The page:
8,000-year-old pieces of terracotta vases discovered in Georgia have гeⱱeаɩed the world’s earliest eⱱіdeпсe of winemaking, scientists say.
According to researchers, terracotta vases containing traces of wine have been found at two locations south of the Georgian capital Tbilisi. Some are even engraved with grapes and dancing people.
Previously, the earliest eⱱіdeпсe of wine production was from a 7,000-year-old pottery found in northwestern Iran.
The latest findings are published in the journal ргoсeedіпɡѕ of the National Academy of Sciences (PNAS).
“We believe this is the oldest example of Eurasian viticulture that has been domesticated for wine production,” said Stephen Batiuk, co-author and ѕeпіoг researcher at the University of Toronto.
Some Neolithic pottery is decorated with clusters of grapes. (Photo: AFP)
These ceramic vases date back to the Neolithic period. They were discovered in the two villages of Gadachrili Gora and Shulaveris Gora, about 50km south of Tbilisi.
The chemical signature of wine was discovered in eight vases, the oldest of which dates to around 5980 BC.
David Lordkipanidze, director of the Georgian National Museum, who led the research, said the large vessels, known as qvevri, were similar to the ancient vessels still used to make wine in Georgia today.
This wine can be made in a similar way to today’s qvevri method, where the grapes are сгᴜѕһed and the fruit, stem and seeds are fermented together, Mr. Batiuk said.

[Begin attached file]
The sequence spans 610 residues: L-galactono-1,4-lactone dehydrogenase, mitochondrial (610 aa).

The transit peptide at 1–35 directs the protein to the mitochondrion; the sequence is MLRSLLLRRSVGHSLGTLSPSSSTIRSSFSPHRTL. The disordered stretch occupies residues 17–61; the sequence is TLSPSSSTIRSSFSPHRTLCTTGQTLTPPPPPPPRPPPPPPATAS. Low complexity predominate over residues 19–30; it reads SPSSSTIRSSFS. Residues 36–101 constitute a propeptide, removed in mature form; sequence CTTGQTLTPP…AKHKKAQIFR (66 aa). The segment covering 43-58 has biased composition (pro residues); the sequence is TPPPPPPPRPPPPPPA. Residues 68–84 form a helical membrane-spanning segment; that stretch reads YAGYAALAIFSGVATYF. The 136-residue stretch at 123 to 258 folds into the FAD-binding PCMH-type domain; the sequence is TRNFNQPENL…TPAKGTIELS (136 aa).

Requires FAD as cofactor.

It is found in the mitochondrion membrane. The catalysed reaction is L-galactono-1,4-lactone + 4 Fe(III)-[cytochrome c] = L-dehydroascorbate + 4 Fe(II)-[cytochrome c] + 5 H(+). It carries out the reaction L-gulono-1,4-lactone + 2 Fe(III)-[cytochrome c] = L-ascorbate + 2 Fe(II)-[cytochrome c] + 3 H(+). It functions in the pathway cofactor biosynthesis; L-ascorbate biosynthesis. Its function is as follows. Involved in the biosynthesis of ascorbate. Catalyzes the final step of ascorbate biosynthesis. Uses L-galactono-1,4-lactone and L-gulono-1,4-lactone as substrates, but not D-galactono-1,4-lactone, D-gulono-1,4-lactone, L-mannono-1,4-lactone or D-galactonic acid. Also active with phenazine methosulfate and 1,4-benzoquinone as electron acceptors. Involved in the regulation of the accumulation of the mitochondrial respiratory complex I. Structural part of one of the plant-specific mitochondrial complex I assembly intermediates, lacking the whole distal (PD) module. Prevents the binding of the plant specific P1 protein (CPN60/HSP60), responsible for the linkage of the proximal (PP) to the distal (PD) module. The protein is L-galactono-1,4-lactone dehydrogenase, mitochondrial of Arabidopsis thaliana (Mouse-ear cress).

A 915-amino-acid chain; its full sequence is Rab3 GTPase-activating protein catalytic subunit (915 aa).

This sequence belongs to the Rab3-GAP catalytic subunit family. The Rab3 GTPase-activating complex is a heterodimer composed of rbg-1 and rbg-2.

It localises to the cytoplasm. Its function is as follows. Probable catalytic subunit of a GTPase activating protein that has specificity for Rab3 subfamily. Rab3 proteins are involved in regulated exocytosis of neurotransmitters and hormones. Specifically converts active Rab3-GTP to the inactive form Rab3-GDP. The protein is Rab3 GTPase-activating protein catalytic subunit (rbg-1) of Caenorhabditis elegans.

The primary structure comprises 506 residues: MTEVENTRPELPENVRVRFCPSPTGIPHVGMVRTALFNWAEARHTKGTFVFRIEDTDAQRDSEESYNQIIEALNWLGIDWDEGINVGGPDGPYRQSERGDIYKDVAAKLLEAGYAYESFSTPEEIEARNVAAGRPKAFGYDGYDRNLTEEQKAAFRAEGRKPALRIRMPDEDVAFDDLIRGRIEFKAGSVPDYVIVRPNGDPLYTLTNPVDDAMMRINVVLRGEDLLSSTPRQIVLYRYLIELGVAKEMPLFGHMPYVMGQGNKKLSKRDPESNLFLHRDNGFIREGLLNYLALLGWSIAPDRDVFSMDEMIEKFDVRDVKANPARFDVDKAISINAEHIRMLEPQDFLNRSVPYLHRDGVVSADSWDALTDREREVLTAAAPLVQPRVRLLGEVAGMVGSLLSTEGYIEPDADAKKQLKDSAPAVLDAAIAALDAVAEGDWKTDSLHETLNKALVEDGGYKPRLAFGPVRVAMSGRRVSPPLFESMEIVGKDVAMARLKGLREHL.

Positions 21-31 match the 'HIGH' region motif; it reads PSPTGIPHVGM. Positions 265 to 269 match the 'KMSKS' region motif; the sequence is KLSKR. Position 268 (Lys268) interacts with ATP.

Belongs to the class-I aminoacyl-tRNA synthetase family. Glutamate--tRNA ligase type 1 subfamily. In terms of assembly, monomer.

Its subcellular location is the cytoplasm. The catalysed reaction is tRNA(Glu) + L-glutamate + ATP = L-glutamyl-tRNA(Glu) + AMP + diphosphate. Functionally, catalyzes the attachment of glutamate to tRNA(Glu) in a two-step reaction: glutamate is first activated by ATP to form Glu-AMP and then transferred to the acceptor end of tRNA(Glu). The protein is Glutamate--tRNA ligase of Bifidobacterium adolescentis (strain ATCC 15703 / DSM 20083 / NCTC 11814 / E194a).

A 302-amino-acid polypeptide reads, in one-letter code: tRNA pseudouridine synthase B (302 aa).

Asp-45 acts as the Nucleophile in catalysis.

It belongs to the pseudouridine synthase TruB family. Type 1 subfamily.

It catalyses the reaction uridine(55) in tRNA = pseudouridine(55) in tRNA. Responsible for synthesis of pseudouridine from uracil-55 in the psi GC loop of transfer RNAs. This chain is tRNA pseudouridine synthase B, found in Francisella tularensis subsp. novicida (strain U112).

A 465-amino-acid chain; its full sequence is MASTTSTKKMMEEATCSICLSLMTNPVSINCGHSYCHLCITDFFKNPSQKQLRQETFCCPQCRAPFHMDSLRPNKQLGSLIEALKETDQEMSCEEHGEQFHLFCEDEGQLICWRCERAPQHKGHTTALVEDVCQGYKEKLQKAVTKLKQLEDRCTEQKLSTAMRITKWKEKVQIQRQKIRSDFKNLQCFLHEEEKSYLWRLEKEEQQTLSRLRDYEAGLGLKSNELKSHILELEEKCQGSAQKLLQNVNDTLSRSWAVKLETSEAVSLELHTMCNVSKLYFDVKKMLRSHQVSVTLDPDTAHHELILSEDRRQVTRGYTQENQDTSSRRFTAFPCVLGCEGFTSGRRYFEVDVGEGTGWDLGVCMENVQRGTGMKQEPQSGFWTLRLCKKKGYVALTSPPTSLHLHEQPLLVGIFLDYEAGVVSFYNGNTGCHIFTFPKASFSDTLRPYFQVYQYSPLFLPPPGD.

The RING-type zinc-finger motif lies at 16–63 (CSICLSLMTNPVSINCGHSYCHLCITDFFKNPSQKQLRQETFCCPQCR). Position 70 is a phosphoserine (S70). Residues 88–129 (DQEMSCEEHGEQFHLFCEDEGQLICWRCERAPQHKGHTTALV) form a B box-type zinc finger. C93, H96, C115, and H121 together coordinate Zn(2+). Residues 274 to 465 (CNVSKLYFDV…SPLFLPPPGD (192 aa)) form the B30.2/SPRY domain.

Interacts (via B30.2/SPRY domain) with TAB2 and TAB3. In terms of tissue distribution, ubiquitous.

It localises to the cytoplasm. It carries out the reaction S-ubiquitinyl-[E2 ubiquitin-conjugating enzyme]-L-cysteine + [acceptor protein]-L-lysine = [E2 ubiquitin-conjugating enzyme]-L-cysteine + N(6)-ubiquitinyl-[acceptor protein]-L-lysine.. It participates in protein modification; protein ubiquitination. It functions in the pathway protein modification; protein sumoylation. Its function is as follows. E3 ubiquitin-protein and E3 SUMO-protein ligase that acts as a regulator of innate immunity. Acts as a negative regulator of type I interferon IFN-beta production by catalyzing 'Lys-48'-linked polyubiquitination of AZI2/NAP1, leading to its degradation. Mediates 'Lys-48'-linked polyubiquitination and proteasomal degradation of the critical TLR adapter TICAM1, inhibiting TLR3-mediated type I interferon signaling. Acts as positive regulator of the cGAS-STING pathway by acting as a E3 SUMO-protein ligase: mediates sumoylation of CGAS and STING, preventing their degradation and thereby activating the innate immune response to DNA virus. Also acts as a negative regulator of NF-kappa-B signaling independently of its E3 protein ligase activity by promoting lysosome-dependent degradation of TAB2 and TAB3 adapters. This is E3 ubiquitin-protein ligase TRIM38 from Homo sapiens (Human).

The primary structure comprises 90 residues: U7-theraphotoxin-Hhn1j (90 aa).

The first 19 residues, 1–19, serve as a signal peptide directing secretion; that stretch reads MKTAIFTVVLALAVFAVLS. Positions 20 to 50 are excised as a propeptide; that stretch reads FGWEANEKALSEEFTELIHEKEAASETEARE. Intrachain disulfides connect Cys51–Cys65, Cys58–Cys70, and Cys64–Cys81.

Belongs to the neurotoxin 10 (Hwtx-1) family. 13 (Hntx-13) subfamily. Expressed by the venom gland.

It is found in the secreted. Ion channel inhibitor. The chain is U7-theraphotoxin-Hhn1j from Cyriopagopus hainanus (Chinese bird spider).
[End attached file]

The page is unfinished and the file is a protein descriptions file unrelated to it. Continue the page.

Thereby, it shows that the drinking of wine made from grapes has appeared since the Neolithic period, about 6,000 BC.
According to Mr. Batiuk, in the Neolithic period, people planted grapes with high yield, under environmental conditions similar to today’s conditions in France and Italy. Wine played an important гoɩe in the ѕoсіаɩ life of that time and the making of ceramics was also born during this period.
Before that, the oldest traces of wine production were found in the mountains of Zagros (Iran), dating from 5400 to 5000 BC.
In 2011, a wine jar and several fermentation vessels from about 6,000 years ago were also found in a cave in Armenia.
And that’s not even the oldest sign of winemaking; Other eⱱіdeпсe suggests that a beverage made from a mixture of rice and other fermented ingredients was produced 9,000 years ago in China.